Another method for fabricating a semiconductor device includes providing a providing a Strained Silicon Directly on Insulator (SSDOI) wafer with biaxial tensile strain; patterning long fins and short fins in a semiconductor layer of the wafer such that the long fin has a strained length along its longitudinal axis, and the short fins having dimensions to substantially remove residual strain; forming n-type transistors on the long fins including gate structures and raised active area regions such that the gate structures and the raised active area regions provide anchoring to maintain strain in the strain length of the long fins; and forming p-type transistors on the short fins.
A semiconductor device includes a strained semiconductor layer fanned into at least one long fin and at least one short fin such that the at least one long fin has a strained length. An n-type transistor is formed on the at least one long fin wherein the strained length improves device operation. A p-type transistor is formed on the short fin.
These and other features and advantages will become apparent from the following detailed description of illustrative embodiments thereof, which is to be read in connection with the accompanying drawings.
The disclosure will provide details in the following description of preferred embodiments with reference to the following figures wherein:
In accordance with the present principles, a device, circuit and methods for fabricating both n-type field effect transistors (NFETs) and p-type field effect transistors (PFETs) on a same substrate with desired strains for both NFET and PFET devices is provided. In one embodiment, an n-channel metal oxide semiconductor field effect transistor (MOSFET) is fabricated on uniaxially strained Si, wherein the uniaxial tensile strain is achieved by preferential relaxation of global biaxial strain, and a p-channel MOSFET is fabricated on relaxed Si or uniaxially strained Si, wherein uniaxial strain is achieved by local strain engineering, and both device polarities are fabricated on the same substrate. Methods for fabricating these devices are also disclosed.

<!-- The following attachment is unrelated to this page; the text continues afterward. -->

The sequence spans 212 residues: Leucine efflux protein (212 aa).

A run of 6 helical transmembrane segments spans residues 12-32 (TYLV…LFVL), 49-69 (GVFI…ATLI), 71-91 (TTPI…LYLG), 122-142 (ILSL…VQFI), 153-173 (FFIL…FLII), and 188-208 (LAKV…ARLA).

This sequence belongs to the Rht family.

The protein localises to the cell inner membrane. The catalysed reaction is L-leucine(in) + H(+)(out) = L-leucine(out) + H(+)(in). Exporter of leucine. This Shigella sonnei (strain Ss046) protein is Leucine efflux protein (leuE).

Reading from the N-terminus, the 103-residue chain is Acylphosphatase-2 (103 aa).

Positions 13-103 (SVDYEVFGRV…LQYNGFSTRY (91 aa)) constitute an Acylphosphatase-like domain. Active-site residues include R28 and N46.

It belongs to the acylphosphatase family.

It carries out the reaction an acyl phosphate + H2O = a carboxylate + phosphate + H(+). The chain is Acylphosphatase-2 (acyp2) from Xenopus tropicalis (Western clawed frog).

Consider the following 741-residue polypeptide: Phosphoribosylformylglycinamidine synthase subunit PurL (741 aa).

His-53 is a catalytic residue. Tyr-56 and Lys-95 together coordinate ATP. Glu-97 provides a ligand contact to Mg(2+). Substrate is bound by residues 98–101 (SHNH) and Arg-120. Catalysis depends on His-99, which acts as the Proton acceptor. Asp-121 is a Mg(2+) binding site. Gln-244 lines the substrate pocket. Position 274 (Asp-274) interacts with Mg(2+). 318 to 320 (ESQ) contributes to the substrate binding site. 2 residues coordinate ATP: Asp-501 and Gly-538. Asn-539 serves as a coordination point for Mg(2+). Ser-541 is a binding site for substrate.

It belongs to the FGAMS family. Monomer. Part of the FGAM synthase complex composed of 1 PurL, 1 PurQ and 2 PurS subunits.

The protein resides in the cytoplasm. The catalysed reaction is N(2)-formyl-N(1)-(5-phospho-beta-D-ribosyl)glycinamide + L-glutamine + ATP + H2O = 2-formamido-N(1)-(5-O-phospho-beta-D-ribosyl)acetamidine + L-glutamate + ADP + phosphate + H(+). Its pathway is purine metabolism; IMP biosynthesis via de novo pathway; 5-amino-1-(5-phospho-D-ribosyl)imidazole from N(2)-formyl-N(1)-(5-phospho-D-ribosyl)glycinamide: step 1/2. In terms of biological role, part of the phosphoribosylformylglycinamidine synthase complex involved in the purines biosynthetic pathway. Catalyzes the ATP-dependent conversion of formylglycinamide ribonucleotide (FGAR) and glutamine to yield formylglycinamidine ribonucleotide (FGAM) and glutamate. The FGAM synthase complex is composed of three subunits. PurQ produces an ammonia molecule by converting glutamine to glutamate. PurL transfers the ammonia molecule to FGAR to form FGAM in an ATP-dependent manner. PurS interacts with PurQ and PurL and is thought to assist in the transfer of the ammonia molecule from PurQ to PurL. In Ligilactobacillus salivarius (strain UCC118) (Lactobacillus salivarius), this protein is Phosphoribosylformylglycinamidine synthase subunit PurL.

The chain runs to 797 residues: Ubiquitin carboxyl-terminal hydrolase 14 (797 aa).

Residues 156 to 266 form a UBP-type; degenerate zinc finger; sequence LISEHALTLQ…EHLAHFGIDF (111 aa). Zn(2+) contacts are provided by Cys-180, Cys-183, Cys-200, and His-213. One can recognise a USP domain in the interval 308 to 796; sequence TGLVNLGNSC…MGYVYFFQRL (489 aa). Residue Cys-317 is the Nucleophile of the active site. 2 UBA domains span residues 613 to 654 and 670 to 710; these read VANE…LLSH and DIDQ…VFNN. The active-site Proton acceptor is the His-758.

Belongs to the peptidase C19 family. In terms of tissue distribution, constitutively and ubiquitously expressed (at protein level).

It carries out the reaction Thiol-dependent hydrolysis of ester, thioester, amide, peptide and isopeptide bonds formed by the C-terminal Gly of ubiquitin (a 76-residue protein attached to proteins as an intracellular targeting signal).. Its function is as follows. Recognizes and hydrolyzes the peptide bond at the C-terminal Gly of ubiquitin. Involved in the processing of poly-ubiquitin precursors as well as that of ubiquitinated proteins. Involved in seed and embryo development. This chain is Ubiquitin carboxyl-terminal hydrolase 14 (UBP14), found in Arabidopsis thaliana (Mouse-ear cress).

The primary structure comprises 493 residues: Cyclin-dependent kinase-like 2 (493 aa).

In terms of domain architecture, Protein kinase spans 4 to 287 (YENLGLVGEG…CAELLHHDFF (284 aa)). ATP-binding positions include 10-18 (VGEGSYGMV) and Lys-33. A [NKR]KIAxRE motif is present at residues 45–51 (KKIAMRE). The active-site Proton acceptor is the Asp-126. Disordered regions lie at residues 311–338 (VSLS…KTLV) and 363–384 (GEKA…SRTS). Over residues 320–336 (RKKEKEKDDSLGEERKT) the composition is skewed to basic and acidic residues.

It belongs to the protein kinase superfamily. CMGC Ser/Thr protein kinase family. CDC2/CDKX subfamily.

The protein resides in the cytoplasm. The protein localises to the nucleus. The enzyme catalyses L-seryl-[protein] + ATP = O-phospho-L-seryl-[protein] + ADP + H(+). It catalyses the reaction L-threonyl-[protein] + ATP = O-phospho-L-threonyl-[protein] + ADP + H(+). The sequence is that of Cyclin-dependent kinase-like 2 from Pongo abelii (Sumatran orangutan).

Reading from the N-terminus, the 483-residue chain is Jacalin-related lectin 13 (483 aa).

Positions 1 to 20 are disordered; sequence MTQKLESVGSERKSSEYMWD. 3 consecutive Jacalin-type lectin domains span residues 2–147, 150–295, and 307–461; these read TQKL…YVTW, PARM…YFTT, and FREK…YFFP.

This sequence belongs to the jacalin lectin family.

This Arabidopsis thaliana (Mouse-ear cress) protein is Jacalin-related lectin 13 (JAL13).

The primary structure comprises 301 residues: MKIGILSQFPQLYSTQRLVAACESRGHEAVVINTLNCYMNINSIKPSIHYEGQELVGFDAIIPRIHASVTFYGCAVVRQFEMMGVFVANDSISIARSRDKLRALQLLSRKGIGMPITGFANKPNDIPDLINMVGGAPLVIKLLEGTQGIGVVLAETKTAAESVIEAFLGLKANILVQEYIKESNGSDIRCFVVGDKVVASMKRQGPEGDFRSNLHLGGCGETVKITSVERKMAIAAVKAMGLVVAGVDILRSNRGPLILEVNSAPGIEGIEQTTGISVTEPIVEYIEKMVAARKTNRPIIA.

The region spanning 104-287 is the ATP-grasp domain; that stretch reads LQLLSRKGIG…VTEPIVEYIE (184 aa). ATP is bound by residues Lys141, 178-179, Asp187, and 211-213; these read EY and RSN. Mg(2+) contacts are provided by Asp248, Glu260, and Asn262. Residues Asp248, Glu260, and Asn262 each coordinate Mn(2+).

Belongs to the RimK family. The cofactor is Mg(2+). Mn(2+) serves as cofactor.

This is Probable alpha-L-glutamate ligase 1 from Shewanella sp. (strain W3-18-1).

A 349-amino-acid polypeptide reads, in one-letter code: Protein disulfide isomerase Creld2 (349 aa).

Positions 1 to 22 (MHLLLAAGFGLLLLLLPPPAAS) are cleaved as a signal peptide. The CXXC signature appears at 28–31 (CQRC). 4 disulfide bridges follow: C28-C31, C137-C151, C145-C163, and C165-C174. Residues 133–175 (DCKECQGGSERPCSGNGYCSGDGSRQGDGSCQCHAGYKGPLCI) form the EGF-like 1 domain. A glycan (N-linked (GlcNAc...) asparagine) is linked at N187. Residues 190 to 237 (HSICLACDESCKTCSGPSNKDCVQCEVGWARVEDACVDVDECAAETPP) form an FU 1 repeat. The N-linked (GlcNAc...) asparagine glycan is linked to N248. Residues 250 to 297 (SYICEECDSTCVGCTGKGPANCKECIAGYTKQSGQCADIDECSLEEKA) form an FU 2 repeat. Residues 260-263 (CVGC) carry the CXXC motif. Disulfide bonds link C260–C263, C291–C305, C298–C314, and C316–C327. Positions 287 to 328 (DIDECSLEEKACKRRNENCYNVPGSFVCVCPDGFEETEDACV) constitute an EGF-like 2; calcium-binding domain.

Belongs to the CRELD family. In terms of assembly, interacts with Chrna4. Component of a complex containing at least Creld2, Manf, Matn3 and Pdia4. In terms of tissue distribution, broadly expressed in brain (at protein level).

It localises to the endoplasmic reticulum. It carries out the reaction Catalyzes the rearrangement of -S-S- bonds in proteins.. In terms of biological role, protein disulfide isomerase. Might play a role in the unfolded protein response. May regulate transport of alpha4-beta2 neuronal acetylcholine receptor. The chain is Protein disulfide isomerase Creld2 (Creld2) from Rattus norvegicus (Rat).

One way to achieve enhanced NFET and PFET performance on the same chip is to integrate uniaxially strained SiGe and Si islands on the same substrate, which uses preferential epitaxial growth or layer removal and/or additional wafer bonding. A dual-channel structure which includes uniaxially strained Si with tensile strain on top of a compressively strained SiGe is possible. Such devices may need to operate in a buried channel hole transport, which may lower the drive current and increase the leakage current of the transistors.
Strain can be converted to uniaxial tensile strain in the direction normal to the channel to enhance PFET performance. This method puts severe restrictions on the device layout and is useful for planar device structures.
In particularly useful embodiments, islands are formed on a Strained Silicon Directly on Insulator (SSDOI) wafer to preferentially relax the strain. Some regions of the wafer are patterned into long and narrow islands, where NFETs are later fabricated, while some part of the wafer is patterned into small islands, where PFETs are to be fabricated. This is performed as a part of shallow trench isolation (STI) or mesa isolation. If needed, individual NFETs can be separated after gate stack formation and raised source/drain epitaxy.